Sunday, February 18, 2007


Unicode is a standard way of character encoding which was designed to replace all old encodings S.A. ASCII using the Unicode standard transformation.

ASCII was a way of representing English characters, numbers and some punctuation marks by giving each character a code between 32 and 126 while other codes are unprintable and reserved for special use. E.g. '\b', '\n', '\a', '\v', '\r'.

ASCII character set

ASCII could be represented in 7-bits but conveniently it's stored in 8-bits.

Codes from 128 to 255 can be used for any purpose. But IBM-PC had something called OEM character set which provides the first 128 ASCII character set in addition to some drawing characters. Horizontal bars, vertical bars…

OEM character set

Here troubles began. Every one can use Codes from 128 to 255 as he wish. And support his regional language. The matter became worse with Asian languages.

Unicode provides a unique number for every character,
no matter what the platform,
no matter what the program,
no matter what the language.

Originally Unicode was designed to provide a single character set that contains every available character on the Earth. Every character is assigned a value and written as U+XXXX in hex-decimal. So A is assigned a U+0041.

There are some design principles:

  • Unicode Standard concerns with characters not glyphs. Glyphs are shapes that appear on screen, a printed document.
    A character can have more than one glyph.
    e.g.: A, A and A are different glyphs to letter A. While Ain (U+0645) (ﻋ ﻊ ) has 4 forms (isolated, initial, medial, final). So drawing these glyphs is the responsibility of text rendering while Unicode standards concerns only with characters representation in memory or other media.

  • Plain text is a sequence of character codes while rich text or fancy text contains additional information such as text color, size, font…
    Unicode standard encodes only plain text.

  • Unicode text is stored in their Logical order. When mixing different languages Unicode still preserves logical order.
    e.g. : mixing English and Arabic text will be stored in logical order while rendering this text will be according to direction of each language.
    Other issue is combining marks (accent in some Latin scripts and vowel marks in Arabic (التشكيل)) follows base characters while in rendering they don't appear linearly.

  • Unicode provides Unification concept that is each character has a unique code. Common letters and punctuation marks are given a unique code regardless of the language.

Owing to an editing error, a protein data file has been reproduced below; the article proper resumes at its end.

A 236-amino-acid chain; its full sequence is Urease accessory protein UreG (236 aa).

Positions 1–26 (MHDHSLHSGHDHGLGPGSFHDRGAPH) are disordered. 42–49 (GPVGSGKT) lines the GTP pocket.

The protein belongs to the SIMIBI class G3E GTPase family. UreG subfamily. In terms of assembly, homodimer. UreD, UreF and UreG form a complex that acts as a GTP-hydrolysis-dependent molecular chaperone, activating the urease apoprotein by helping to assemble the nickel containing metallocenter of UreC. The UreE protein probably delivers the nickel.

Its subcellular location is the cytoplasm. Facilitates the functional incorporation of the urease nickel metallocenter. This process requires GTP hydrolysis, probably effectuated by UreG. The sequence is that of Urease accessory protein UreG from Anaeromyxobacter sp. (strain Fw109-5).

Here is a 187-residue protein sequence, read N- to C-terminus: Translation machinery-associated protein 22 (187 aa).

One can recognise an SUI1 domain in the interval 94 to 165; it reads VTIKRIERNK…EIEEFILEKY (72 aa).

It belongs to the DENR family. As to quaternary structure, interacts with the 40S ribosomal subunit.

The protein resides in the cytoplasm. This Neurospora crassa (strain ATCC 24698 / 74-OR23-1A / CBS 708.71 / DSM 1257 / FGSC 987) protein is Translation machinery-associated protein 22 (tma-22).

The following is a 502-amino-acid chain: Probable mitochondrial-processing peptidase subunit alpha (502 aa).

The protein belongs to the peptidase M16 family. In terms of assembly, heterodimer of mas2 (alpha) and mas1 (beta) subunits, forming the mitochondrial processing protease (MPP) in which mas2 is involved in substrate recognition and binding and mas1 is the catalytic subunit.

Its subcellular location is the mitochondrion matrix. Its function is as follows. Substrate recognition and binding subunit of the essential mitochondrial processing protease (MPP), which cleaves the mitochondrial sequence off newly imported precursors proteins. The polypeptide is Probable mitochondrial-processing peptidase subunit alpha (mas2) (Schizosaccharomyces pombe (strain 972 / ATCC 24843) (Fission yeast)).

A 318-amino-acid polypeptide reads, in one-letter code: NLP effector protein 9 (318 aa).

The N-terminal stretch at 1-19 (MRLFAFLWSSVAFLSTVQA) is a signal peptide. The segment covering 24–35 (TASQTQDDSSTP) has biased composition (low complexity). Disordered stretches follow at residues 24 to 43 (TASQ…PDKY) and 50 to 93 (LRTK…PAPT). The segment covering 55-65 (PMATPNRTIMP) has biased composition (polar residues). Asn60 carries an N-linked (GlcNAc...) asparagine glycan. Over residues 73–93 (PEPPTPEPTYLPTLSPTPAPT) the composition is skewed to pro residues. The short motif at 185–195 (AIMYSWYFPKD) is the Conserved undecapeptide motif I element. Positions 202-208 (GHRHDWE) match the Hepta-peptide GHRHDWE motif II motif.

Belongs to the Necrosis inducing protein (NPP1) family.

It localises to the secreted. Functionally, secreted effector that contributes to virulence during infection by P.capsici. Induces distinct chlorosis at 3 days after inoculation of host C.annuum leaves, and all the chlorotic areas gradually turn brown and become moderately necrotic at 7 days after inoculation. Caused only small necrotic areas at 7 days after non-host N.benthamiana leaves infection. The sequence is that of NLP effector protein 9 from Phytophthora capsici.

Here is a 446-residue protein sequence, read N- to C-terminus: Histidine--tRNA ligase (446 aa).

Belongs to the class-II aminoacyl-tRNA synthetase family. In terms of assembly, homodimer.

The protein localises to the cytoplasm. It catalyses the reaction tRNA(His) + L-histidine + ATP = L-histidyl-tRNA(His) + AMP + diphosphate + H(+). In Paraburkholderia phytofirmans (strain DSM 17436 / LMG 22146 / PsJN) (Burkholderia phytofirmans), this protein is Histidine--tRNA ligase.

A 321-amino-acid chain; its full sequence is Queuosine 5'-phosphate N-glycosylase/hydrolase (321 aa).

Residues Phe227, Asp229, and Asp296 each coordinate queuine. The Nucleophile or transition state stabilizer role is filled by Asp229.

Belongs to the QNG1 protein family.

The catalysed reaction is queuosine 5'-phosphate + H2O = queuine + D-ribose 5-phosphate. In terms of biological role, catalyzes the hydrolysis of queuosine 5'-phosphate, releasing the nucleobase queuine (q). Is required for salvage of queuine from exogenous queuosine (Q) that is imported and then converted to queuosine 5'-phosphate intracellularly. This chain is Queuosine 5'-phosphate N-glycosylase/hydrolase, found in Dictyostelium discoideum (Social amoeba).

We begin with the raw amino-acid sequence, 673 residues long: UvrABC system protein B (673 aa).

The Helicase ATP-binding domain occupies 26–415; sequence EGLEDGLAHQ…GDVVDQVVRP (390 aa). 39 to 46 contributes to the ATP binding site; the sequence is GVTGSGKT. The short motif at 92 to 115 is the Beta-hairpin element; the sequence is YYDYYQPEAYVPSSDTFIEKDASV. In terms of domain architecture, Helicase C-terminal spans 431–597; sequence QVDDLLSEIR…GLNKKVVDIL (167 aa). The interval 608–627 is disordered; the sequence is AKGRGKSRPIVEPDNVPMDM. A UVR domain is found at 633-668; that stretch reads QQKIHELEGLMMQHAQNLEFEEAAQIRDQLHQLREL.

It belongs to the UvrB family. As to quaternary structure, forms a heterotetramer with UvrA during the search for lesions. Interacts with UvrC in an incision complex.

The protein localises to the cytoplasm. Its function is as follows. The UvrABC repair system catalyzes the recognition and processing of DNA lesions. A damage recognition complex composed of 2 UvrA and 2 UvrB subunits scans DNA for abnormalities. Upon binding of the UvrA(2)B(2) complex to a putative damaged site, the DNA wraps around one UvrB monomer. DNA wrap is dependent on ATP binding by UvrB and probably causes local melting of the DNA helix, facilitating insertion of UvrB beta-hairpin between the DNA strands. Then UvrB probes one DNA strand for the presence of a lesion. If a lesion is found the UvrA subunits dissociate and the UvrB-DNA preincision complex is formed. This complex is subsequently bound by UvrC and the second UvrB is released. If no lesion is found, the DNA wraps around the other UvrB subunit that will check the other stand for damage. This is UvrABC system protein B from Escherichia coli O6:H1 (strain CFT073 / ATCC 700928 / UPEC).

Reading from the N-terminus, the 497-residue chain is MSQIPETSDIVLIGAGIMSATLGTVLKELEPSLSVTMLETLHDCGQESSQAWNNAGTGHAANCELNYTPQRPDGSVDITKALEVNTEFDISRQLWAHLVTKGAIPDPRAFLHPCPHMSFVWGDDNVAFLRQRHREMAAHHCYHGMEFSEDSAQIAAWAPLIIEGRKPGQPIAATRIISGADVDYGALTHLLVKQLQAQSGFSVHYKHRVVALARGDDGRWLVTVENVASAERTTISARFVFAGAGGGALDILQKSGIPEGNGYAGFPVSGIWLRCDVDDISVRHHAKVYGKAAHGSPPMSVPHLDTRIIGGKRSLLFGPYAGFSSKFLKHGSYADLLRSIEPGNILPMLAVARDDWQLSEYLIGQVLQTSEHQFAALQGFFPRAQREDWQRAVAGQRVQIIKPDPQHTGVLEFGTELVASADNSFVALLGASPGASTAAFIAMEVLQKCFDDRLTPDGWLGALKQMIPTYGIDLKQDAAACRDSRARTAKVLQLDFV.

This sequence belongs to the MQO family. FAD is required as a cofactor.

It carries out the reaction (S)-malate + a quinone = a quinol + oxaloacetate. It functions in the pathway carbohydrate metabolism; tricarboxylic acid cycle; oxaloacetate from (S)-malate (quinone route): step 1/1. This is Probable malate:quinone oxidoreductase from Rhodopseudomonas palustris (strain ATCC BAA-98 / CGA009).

• Conversion between Unicode and other standards must be guaranteed.
    In general a single code in other standard maps to a single code in Unicode.

These design principles are not satisfied for Unicode implementation. They are only principles.

Encoding forms for Unicode:

There are two major categories for Unicode encoding:

UTF universal transformation format and UCS universal character set. The major difference between UTF and UCS is that UTF is variable length encoding while UCS is fixed length encoding.


A fixed length encoding consists of 2 bytes sometimes named as plain Unicode.

Let's encode Hello world!

U+0048 U+0065 U+006C U+006C U+006F U+0020 U+0077 U+006F U+0072 U+006C U+0064.

This can be stored as:

Little-Endian: 4800 6500 6C00 6C00 6F00 2000 7700 6F00 7200 6C00 6400.

Or Big-Endian: 0048 0065 006C 006C 006F 0020 0077 006F 0072 006C 0064.

Little-Endian is more common.


  • Uses from one to four bytes. All ASCII symbols require one byte.

  • Two bytes for Greek, Armenian, Arabic, Hebrew…




ASCII characters, byte begins with zero bits. ( coded as original ASCII encoding )


First byte begins with 110 bits the following byte begins with 10.


First byte begins with 1110 bits; the following bytes begin with 10.


First byte begins with 11110 bits, the following bytes begin with 10

E.g.: Value of 0x3D6 01111010110 is encoded in 2-bytes 11001111 10010110.


  • Uses 2-bytes or 4-bytes encoding.

  • More complex than UTF-8, designed mainly to extend the range of UCS-2.

  • For encoding: all codes above U+FFFF must be encoded in two words a (pair)
    E.g. U+23458 :

    • First subtract 10000 = 13458.

    • Divide the resulting 20-bit into two halves: 0001001101, 0001011000.

    • Initialize the first 6-bits of the first word with 110110 then add the higher half that is 1101100001001101 or 0xD84D.

    • Initialize the first 6-bits of the second word with 110111 then add the lower half that is 1101110001011000 or 0xDC58.

    • Finally the encoding is 0xD84D 0xDC58.

  • For safety values from U+D800 to U+DBFF and U+DC00 to U+DFFF are not available to represent characters in 2-byte format (used to represent values higher than 0xFFFF).

Java supports UTF-8 in normal programming through InputStreamReader and OutputStreamWriter.

To create a string literal in C you use char str[] = "Hello world!" which is encoded as ASCII to create a literal encoded in UCS-2 use char str[] = L"Hello world!"

Here are some values from Unicode:


Letter A



Letter A + Letter B

U+0041 + U+0042


Small A


ﻫ ﻪ ﻬ ﻫ ﻪ ﻬ

Letter Heh



Damma ضمه



Noon + Dammaنون + ضمه

U+0646 + U+064F

The Unicode Consortium is a non-profit organization that is responsible for Unicode's development.

Try playing with Unicode encodings create a simple html file maybe with hex editor write 0048 0065 006C 006C 006F 0020 0077 006F 0072 006C 0064 and view the file using a browser and changing the browser's character encoding.

Finally this article was so long than I expected. I couldn't cover every thing I want. You can read THE UNICODE STANDARD book versions 3.0, 4.0 and 5.0.

You can refer to for more info.